Samuel Zemurray arrived in America in 1891 penniless and unable to speak a full sentence in English. He took manual labour as a fruit peddler, then a banana hauler.
As Zemurray lifted baskets of bananas in the hot sun, he noticed how ripe bananas were being dumped into huge piles and left to rot. They would spoil before they made it to market. It was standard practice in the fruit business.
A ripe banana back then was viewed as garbage. Samuel Zemurray, on the other hand, saw money. A fortune in fact.
The Fish That Ate the Whale: The Life and Times of America’s Banana King is the true life story of how the financially broke but hardworking Sam Zemurray took someone elses garbage and made a fortune from it*.
He saw the ripe bananas left to rot on the docks differently. He saw opportunity where others saw only waste.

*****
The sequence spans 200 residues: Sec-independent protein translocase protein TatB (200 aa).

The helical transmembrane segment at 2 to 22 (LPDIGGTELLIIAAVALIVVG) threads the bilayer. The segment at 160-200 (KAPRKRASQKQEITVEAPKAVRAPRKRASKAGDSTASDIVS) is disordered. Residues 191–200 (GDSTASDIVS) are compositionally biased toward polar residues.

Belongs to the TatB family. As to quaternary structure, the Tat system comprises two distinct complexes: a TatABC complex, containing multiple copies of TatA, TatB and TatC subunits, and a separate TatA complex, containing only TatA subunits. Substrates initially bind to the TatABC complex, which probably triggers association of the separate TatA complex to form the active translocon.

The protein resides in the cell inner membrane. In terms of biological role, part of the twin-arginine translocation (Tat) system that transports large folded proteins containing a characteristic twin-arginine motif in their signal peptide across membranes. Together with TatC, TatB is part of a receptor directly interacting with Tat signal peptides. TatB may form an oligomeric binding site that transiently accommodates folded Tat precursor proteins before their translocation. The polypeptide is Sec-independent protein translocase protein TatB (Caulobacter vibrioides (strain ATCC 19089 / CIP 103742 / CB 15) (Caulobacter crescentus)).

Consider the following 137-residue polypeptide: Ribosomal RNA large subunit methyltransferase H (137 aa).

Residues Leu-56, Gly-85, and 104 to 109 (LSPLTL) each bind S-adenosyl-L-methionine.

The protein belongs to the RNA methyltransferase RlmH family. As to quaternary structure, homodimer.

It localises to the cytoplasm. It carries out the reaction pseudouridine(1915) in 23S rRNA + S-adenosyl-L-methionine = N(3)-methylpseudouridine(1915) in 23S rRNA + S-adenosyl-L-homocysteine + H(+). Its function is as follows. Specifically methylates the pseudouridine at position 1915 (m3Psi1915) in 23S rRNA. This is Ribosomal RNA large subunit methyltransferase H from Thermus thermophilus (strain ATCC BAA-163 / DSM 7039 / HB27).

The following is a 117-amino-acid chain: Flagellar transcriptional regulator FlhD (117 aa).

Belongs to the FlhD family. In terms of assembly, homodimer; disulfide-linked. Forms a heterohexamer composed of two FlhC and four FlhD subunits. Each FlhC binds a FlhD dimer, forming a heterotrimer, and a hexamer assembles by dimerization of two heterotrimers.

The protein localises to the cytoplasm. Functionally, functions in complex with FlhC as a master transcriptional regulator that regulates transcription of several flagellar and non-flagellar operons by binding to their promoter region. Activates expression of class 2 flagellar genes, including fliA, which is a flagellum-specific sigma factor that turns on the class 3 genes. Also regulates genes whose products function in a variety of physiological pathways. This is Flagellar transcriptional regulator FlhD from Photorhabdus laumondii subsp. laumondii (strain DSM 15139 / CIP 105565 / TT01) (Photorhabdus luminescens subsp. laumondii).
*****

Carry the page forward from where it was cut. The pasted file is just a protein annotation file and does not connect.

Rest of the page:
Likewise, at construction and demolition sites there is money to be made and fortunes to be built. Some companies make it standard practice to throw away surplus drywall, odd cut lumber, siding scraps, corrogated cardboard and other materials.
Enterprising companies, on the other hand, see cash and a way to help Mother Earth.
According to the Builders’ Guidebook to Reducing, Reusing and Recycling Residential Construction Waste in Wisconsin [PDF], four materials that consistently appear in large amounts as waste at construction and demolition sites are wood, drywall, paper and metals.
These materials can be repurposed into new products and resold for money. The cost to acquire these materials is practically nil. The possibilities are many, as are the economic and ecological benefits.
To be sure, someone out there is the next Samuel Zemurray; a hustler who sees hope in heaps. Someone who will build the next business empire from rubble.
It may even be you.
* You’ll need to read the book to find out how he did it.
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